Three female Polish activists are on trial, facing two years in prison for offending religious feelings. They created an image of the Virgin Mary, Poland's sacred icon, wearing a rainbow halo.
The indictment follows an incident in April 2019, when posters and stickers bearing a rainbow-haloed version of the Black Madonna appeared near a church in Płock, a city in central Poland.The doctored image traded the golden halos around the Virgin Mary and the Infant Jesus with representations of a rainbow flag, a common symbol of the LGBT community.
The three activists, Elżbieta Podleśna, Anna Prus, and Joanna Gzira-Iskandar Podleśna, put up rainbow haloed Black Madonna posters to protest a previous display put up by a church. They created the stickers and posters with an LGBT flair in protest of an Easter display the church put up listing sins that believers are supposed to fight against — sins like "greed," "hate," or "envy" and also "LGBT" and "gender." The images quickly became widespread on social media and appearing on banners at subsequent LGBT equality parades.
Imagine you show this image and then face up to 2 years of prison for ‘offending religious feelings’.
This is happening right now - in the middle of the EU.
Stand in solidarity with Polish activists in the front line defending human rights
— Terry Reintke (@TerryReintke) January 12, 2021
"What I saw was hatred, contempt, aggression," Prus said, then added that they used the stickers to protest the "hypocrisy" of the church, which hasn't dealt with pedophilia scandals while attacking LGBTQ people.
Authorities charged the women with "offending religious beliefs" under article 196 of Poland's Criminal Code. The code states that "anyone found guilty of intentionally offending religious feelings through public calumny of an object or place of worship liable to a fine, a restriction of liberty, or to imprisonment for a maximum of two years."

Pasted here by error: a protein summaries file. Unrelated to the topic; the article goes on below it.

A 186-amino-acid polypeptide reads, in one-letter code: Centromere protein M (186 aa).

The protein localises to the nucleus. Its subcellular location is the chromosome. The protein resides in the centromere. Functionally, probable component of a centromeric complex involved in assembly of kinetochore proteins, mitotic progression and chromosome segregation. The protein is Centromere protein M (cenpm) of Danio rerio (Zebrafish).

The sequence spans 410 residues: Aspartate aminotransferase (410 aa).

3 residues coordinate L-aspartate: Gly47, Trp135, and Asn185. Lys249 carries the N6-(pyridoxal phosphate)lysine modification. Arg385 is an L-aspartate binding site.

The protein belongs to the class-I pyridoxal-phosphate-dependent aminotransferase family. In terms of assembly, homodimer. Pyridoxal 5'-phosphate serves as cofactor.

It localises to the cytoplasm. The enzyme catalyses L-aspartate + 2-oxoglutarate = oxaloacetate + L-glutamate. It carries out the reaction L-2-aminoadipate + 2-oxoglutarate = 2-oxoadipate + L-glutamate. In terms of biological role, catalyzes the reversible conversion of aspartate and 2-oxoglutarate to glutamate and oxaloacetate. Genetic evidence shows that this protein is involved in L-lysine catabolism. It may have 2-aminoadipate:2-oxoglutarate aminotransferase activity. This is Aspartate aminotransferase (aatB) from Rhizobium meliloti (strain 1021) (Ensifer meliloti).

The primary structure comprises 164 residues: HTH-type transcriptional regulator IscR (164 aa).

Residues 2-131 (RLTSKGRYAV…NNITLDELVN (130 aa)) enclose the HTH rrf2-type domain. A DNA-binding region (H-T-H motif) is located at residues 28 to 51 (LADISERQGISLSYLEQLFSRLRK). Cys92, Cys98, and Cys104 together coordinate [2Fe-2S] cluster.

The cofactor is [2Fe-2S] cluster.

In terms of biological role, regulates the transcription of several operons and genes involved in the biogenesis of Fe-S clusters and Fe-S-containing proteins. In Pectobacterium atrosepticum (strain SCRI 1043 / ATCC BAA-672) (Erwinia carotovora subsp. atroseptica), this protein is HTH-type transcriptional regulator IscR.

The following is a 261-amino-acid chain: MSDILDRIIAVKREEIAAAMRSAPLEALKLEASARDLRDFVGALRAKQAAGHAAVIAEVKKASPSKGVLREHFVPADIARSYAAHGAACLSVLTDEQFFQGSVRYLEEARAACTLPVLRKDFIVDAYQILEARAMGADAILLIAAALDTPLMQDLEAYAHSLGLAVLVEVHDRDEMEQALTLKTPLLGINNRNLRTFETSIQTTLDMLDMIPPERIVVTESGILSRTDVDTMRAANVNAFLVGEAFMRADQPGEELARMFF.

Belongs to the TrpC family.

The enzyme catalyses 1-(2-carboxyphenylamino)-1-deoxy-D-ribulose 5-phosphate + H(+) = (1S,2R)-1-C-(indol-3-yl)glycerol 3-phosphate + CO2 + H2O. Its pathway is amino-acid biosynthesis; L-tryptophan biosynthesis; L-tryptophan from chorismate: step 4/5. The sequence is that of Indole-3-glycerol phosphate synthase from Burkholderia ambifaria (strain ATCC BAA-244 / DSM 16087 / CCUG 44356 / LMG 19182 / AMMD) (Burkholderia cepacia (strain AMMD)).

Activists put up posters with the same image and the legend "Rainbows don't offend" on several churches in Warsaw and around the ruling Law and Justice (PiS) party's offices.
The controversial image resurfaced in Częstochowa the following month, June 2019, when protesters held it at an LGBT march in the city. Items of clothing and bags also carried the rainbow-haloed Black Madonna depiction.
The trial, which began Wednesday, captivates international attention both for the use of the controversial law protecting religious feelings and raising the issue of LGBTQ rights in Poland.
After authorities arrested Podleśna, they searched her apartment. The police action was "deliberately used as a form of repression," according to the Helsinki Human Rights Foundation.
The ruling nationalists' Law and Justice (PiS) party in Poland applauded the arrest, which persists in unleashing verbal attacks against LGBTQ people to bolster political backing.
Part of the influential Roman Catholic Church's party and its backers described LGBTQ rights as threatening to Poland and its established values. In a 2019 sermon by Archbishop Marek Jędraszewski, he warned that a "rainbow plague" endangered Poland.
— Neela Ghoshal (@NeelaGhoshal) January 18, 2021
Last year, President Andrzej Duda told an election rally that "LGBT ideology" was "more dangerous than communism." Several Polish towns have also declared themselves as borders free of the LGBT ideology, which prompted reprisal from other countries in Europe.
The International Lesbian, Gay, Bisexual, Trans, and Intersex Association ranks Poland as the most anti-gay country in the EU.